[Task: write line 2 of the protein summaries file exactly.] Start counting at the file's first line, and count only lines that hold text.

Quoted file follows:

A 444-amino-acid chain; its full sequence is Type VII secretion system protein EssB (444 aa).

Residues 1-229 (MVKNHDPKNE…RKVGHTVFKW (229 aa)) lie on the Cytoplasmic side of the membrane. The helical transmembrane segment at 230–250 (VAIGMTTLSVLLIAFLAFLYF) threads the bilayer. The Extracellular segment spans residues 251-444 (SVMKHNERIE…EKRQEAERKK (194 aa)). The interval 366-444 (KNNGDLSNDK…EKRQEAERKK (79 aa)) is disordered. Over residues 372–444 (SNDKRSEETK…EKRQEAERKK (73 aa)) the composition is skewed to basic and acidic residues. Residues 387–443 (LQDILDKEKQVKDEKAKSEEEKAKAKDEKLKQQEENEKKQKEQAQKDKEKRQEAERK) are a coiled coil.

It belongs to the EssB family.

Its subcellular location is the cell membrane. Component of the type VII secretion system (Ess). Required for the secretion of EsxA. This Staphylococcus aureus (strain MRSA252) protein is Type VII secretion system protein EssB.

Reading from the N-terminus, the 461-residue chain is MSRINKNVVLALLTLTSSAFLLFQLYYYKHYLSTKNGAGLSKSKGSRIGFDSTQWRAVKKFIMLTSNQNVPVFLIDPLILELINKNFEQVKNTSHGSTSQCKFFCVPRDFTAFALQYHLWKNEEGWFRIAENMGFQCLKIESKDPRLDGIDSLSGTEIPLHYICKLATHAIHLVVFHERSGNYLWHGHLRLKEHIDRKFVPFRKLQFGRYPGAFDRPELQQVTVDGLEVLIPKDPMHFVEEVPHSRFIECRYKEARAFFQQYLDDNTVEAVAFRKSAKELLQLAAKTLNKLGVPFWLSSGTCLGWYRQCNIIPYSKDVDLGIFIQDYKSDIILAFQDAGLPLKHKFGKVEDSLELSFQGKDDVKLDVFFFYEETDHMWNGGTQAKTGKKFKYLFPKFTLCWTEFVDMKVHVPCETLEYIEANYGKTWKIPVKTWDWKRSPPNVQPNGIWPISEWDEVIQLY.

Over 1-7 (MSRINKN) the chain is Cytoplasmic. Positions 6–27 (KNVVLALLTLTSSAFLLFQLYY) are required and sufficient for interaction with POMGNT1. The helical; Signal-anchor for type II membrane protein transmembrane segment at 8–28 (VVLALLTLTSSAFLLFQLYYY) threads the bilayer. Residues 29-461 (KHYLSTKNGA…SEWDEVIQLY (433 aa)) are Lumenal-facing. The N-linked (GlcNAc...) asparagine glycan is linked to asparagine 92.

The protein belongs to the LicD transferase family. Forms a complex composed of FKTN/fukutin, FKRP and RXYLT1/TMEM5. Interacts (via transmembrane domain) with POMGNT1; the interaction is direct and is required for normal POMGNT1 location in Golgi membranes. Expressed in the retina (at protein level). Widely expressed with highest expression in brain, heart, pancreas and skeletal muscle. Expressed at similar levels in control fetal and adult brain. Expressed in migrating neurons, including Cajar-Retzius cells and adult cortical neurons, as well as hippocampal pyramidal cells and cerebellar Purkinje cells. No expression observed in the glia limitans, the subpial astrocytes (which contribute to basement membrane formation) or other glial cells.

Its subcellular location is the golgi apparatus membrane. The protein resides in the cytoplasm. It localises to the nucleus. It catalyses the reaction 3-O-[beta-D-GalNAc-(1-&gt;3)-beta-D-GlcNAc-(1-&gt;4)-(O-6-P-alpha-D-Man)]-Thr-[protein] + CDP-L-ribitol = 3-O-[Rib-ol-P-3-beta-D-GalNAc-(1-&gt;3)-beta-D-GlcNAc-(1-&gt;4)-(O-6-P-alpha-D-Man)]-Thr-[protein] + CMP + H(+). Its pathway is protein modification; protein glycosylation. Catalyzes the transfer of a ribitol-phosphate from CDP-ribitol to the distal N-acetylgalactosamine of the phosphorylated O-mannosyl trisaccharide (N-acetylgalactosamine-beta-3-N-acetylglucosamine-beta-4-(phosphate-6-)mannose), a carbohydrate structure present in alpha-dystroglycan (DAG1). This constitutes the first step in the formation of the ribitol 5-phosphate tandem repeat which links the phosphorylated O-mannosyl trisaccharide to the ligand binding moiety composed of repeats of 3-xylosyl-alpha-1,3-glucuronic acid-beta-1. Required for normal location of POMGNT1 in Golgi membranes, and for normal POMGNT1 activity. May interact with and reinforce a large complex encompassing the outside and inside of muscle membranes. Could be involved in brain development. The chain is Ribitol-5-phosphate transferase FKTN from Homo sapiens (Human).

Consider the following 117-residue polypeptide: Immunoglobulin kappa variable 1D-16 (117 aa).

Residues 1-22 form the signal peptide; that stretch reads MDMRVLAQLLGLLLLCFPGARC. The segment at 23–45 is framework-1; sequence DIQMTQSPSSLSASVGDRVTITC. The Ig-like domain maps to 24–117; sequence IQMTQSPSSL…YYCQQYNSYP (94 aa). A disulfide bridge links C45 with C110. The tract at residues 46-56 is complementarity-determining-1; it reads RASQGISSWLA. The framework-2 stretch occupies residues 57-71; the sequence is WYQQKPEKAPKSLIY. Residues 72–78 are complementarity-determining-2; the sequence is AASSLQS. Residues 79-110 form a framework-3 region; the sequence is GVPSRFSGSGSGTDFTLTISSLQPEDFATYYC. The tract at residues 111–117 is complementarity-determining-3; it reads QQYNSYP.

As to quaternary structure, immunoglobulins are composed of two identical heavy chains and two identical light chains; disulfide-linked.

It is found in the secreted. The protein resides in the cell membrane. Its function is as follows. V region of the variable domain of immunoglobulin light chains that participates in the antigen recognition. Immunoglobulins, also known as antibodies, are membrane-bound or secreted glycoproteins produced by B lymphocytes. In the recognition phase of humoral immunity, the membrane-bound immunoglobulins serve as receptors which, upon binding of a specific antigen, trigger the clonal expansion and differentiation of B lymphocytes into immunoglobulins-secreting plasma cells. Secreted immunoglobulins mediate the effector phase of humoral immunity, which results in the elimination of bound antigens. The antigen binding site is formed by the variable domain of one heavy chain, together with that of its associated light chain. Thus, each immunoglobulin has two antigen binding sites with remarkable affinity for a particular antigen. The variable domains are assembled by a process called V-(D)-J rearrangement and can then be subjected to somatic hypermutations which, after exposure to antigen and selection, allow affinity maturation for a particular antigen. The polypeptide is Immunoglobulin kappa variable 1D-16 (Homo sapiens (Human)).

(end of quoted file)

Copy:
Residues 1-229 (MVKNHDPKNE…RKVGHTVFKW (229 aa)) lie on the Cytoplasmic side of the membrane. The helical transmembrane segment at 230–250 (VAIGMTTLSVLLIAFLAFLYF) threads the bilayer. The Extracellular segment spans residues 251-444 (SVMKHNERIE…EKRQEAERKK (194 aa)). The interval 366-444 (KNNGDLSNDK…EKRQEAERKK (79 aa)) is disordered. Over residues 372–444 (SNDKRSEETK…EKRQEAERKK (73 aa)) the composition is skewed to basic and acidic residues. Residues 387–443 (LQDILDKEKQVKDEKAKSEEEKAKAKDEKLKQQEENEKKQKEQAQKDKEKRQEAERK) are a coiled coil.